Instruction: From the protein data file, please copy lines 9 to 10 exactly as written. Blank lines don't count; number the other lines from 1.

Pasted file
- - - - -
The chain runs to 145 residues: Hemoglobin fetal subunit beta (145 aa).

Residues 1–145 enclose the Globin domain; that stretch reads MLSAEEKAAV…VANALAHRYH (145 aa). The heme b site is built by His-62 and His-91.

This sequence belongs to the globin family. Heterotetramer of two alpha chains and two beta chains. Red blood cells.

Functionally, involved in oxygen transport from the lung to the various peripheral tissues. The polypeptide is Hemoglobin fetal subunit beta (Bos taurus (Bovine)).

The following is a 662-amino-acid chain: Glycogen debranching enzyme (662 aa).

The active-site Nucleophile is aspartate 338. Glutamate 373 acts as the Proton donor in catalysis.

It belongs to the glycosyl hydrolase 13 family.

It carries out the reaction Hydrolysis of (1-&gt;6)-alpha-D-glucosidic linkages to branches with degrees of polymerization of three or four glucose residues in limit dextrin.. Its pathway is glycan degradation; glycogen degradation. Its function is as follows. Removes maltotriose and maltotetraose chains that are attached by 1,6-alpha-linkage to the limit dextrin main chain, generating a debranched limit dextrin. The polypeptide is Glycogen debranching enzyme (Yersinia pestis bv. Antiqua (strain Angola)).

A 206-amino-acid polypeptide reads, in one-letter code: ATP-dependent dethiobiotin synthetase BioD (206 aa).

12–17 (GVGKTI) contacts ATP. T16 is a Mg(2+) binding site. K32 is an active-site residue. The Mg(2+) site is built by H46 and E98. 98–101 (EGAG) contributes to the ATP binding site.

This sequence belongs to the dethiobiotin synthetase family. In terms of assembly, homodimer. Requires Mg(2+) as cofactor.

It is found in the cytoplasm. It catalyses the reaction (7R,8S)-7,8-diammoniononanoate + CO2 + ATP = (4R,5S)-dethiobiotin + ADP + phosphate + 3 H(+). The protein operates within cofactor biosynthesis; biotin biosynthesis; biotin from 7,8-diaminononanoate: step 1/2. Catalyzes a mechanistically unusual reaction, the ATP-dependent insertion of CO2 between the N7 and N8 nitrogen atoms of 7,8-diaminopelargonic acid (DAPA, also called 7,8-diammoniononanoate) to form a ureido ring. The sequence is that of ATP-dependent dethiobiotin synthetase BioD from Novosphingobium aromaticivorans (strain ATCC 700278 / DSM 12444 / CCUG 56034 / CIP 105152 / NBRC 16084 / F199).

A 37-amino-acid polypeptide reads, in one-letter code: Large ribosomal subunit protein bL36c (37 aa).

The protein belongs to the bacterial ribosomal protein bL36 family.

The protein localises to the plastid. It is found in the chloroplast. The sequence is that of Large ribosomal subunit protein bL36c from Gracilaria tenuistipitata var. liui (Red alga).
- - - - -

A 206-amino-acid polypeptide reads, in one-letter code: ATP-dependent dethiobiotin synthetase BioD (206 aa).

12–17 (GVGKTI) contacts ATP. T16 is a Mg(2+) binding site. K32 is an active-site residue. The Mg(2+) site is built by H46 and E98. 98–101 (EGAG) contributes to the ATP binding site.